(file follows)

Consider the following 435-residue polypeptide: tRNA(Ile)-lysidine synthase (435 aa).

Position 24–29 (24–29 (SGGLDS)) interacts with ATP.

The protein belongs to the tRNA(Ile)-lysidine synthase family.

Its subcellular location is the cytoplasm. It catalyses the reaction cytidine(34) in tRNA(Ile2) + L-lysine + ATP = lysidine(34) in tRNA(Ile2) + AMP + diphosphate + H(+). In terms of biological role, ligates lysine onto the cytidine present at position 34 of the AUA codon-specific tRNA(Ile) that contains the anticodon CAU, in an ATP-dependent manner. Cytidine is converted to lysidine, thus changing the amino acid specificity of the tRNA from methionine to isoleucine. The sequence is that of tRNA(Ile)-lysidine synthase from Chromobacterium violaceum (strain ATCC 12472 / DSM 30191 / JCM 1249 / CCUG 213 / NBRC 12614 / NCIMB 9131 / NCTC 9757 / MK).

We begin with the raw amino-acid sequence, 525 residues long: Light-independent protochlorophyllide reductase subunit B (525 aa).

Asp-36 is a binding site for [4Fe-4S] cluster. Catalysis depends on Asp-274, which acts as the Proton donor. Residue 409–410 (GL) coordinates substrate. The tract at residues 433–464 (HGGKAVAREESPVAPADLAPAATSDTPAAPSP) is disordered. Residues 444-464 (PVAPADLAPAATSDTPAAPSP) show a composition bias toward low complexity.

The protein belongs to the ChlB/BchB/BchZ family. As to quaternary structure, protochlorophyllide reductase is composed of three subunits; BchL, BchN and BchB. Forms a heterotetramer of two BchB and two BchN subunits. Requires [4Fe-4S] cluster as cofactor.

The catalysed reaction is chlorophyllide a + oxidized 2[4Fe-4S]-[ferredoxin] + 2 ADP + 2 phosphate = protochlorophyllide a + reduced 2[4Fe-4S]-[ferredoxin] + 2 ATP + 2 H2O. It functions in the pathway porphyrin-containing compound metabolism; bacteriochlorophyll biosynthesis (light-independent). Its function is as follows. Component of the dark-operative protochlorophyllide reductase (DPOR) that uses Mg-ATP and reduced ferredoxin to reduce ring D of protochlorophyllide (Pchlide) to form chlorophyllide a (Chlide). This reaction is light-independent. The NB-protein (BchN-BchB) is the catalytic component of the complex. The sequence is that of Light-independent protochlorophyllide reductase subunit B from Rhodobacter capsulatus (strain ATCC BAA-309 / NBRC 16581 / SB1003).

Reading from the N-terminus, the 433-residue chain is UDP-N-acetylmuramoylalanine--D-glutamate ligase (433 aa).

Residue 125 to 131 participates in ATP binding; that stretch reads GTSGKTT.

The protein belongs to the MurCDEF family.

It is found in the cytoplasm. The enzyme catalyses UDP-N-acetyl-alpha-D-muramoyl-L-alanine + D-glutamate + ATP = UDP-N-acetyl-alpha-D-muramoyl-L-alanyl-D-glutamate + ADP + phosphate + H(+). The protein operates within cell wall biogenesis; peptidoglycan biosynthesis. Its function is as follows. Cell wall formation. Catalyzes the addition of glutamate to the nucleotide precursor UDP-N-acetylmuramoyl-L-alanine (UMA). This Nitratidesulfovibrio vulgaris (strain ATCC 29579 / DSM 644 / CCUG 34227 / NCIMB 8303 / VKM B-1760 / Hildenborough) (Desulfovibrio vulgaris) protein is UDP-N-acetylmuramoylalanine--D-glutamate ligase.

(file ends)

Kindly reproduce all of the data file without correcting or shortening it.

Consider the following 435-residue polypeptide: tRNA(Ile)-lysidine synthase (435 aa).

Position 24–29 (24–29 (SGGLDS)) interacts with ATP.

The protein belongs to the tRNA(Ile)-lysidine synthase family.

Its subcellular location is the cytoplasm. It catalyses the reaction cytidine(34) in tRNA(Ile2) + L-lysine + ATP = lysidine(34) in tRNA(Ile2) + AMP + diphosphate + H(+). In terms of biological role, ligates lysine onto the cytidine present at position 34 of the AUA codon-specific tRNA(Ile) that contains the anticodon CAU, in an ATP-dependent manner. Cytidine is converted to lysidine, thus changing the amino acid specificity of the tRNA from methionine to isoleucine. The sequence is that of tRNA(Ile)-lysidine synthase from Chromobacterium violaceum (strain ATCC 12472 / DSM 30191 / JCM 1249 / CCUG 213 / NBRC 12614 / NCIMB 9131 / NCTC 9757 / MK).

We begin with the raw amino-acid sequence, 525 residues long: Light-independent protochlorophyllide reductase subunit B (525 aa).

Asp-36 is a binding site for [4Fe-4S] cluster. Catalysis depends on Asp-274, which acts as the Proton donor. Residue 409–410 (GL) coordinates substrate. The tract at residues 433–464 (HGGKAVAREESPVAPADLAPAATSDTPAAPSP) is disordered. Residues 444-464 (PVAPADLAPAATSDTPAAPSP) show a composition bias toward low complexity.

The protein belongs to the ChlB/BchB/BchZ family. As to quaternary structure, protochlorophyllide reductase is composed of three subunits; BchL, BchN and BchB. Forms a heterotetramer of two BchB and two BchN subunits. Requires [4Fe-4S] cluster as cofactor.

The catalysed reaction is chlorophyllide a + oxidized 2[4Fe-4S]-[ferredoxin] + 2 ADP + 2 phosphate = protochlorophyllide a + reduced 2[4Fe-4S]-[ferredoxin] + 2 ATP + 2 H2O. It functions in the pathway porphyrin-containing compound metabolism; bacteriochlorophyll biosynthesis (light-independent). Its function is as follows. Component of the dark-operative protochlorophyllide reductase (DPOR) that uses Mg-ATP and reduced ferredoxin to reduce ring D of protochlorophyllide (Pchlide) to form chlorophyllide a (Chlide). This reaction is light-independent. The NB-protein (BchN-BchB) is the catalytic component of the complex. The sequence is that of Light-independent protochlorophyllide reductase subunit B from Rhodobacter capsulatus (strain ATCC BAA-309 / NBRC 16581 / SB1003).

Reading from the N-terminus, the 433-residue chain is UDP-N-acetylmuramoylalanine--D-glutamate ligase (433 aa).

Residue 125 to 131 participates in ATP binding; that stretch reads GTSGKTT.

The protein belongs to the MurCDEF family.

It is found in the cytoplasm. The enzyme catalyses UDP-N-acetyl-alpha-D-muramoyl-L-alanine + D-glutamate + ATP = UDP-N-acetyl-alpha-D-muramoyl-L-alanyl-D-glutamate + ADP + phosphate + H(+). The protein operates within cell wall biogenesis; peptidoglycan biosynthesis. Its function is as follows. Cell wall formation. Catalyzes the addition of glutamate to the nucleotide precursor UDP-N-acetylmuramoyl-L-alanine (UMA). This Nitratidesulfovibrio vulgaris (strain ATCC 29579 / DSM 644 / CCUG 34227 / NCIMB 8303 / VKM B-1760 / Hildenborough) (Desulfovibrio vulgaris) protein is UDP-N-acetylmuramoylalanine--D-glutamate ligase.